Year of Scoundrel provides Hall of Shame inductees

Published 12:00 am Friday, December 31, 2004

It was such a good line in the Bible that John F. Kennedy recycled it, with minor change: "For of those to whom much is given, much is required."

Alas, not everybody who was given much in 2004 met the test. Some saw fit to take more than they were entitled to. And some simply violated the spirit of social responsibility Kennedy famously cited. However they did it, their piggy-piggy ways took them all from the A-list to rogues' gallery. Drumroll, please, for the 2004 Hall of Shame.

4Martha Stewart: It was in March that a federal jury found the multimillionaire guilty of lying about a stock sale that saved her $51,000. Stewart is now in prison, doing five months and preparing for a relaunch of her life and career.

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But even if she succeeds in having her conviction overturned, the new image of inmate No. 55170-054 can't be erased. Her trial exposed her as a cheap bully who charged her company for routine living expenses. The conviction cost her stockholders millions and some of her employees their jobs. Those are not good things.

4Bernie Kerik: The former top cop had it all: a national reputation for heroism, millions from some sweet consulting deals and a new family. If only he had stopped there.

But when Kerik foolishly said yes to President Bush's offer to run homeland security, the gates of hell opened on him. Within days, he was exposed as a serial skirt chaser and faced allegations that he took money from people doing business with the city. Each day brought new charges, and Kerik is the subject of official probes.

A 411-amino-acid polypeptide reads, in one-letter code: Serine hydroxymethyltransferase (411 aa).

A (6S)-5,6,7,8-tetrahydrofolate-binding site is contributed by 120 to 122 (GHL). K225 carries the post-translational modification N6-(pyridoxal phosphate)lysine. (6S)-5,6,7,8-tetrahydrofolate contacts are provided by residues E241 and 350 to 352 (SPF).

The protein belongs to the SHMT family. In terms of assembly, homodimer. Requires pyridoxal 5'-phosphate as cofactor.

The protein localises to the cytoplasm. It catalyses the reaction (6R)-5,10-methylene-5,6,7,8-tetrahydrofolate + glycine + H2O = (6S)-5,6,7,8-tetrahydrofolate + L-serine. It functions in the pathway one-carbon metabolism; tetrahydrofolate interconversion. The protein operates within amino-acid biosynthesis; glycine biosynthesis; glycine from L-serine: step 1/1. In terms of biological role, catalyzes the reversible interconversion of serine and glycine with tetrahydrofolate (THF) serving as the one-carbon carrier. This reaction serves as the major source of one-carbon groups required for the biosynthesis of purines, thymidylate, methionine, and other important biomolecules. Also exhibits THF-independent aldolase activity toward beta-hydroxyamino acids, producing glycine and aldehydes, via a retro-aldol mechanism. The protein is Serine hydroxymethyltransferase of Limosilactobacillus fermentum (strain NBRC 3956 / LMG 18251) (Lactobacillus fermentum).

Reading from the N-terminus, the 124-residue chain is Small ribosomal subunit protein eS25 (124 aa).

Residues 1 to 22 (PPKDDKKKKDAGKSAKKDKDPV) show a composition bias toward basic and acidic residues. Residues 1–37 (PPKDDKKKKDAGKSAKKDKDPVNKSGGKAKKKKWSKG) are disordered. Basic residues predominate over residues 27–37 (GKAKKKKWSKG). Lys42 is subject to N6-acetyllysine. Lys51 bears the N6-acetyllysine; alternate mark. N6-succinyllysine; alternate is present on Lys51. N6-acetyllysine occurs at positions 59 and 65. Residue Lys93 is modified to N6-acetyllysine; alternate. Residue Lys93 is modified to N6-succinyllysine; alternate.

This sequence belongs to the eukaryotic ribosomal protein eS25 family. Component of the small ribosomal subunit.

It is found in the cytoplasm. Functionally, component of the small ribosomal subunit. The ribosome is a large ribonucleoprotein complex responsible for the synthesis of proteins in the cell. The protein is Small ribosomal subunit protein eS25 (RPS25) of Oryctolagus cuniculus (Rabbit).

He is also unemployed, no longer a partner with Rudy Giuliani in a consulting business. Giuliani, who ignored signs of Kerik's messy life, apologized to Bush over the fiasco.

4Jason Giambi: Where have you gone, Joe DiMaggio? Giambi's boyish good looks and long home runs led George Steinbrenner to give him a $120 million contract. Turns out the muscles that hit those home runs were inflated with steroids, as Giambi admitted to a grand jury. The revelation coincided with the breakdown of Giambi's body and performance. The Yanks want to dump him - if they can get out of the contract or find a team willing to take a certified cheat.

4The Dolans: Father Charles and son James are funding the campaign to defeat a new Jets stadium. Two problems: their motives and their money. The Cablevision bosses don't want competition for their Madison Square Garden. And the money spent on TV ads is ours. Thanks to a tax break gone awry, the Garden hasn't paid property taxes since 1984. The Dolans are saving $11.8 million this year - enough to hire about 150 cops or teachers. You'd think they'd have the decency to give back the money. Think again.

4Jim McGreevey: "I am a gay American" was his pitch for social martyrdom, but the New Jersey governor's shameless bid to hide the mushrooming corruption probes didn't work. He was about to be exposed for hiring his boy toy at $110,000 to be an anti-terror aide, and that is the real reason McGreevey quit. His wife, who gives new meaning to "out of the loop," is now living separately with their daughter while McGreevey is free to be himself, assuming probers don't charge him.

4Guy Velella: The Bronx GOP boss and state senator was convicted in May of pocketing $137,000 from state contractors. He was sentenced to a year in jail but got out after three months through tearful pleas to a little-known public agency. The release was overturned, and he went back to Rikers Island on Monday. Still, with his time out subtracted from his sentence, he beat the system out of 90 days.

That's shameful. And a perfect credential for the Hall of Shame.

Michael Goodwin is a Pulitzer Prize-winning columnist for the New York Daily News, 450 West 33rd Street, New York, N.Y. 10001; e-mail: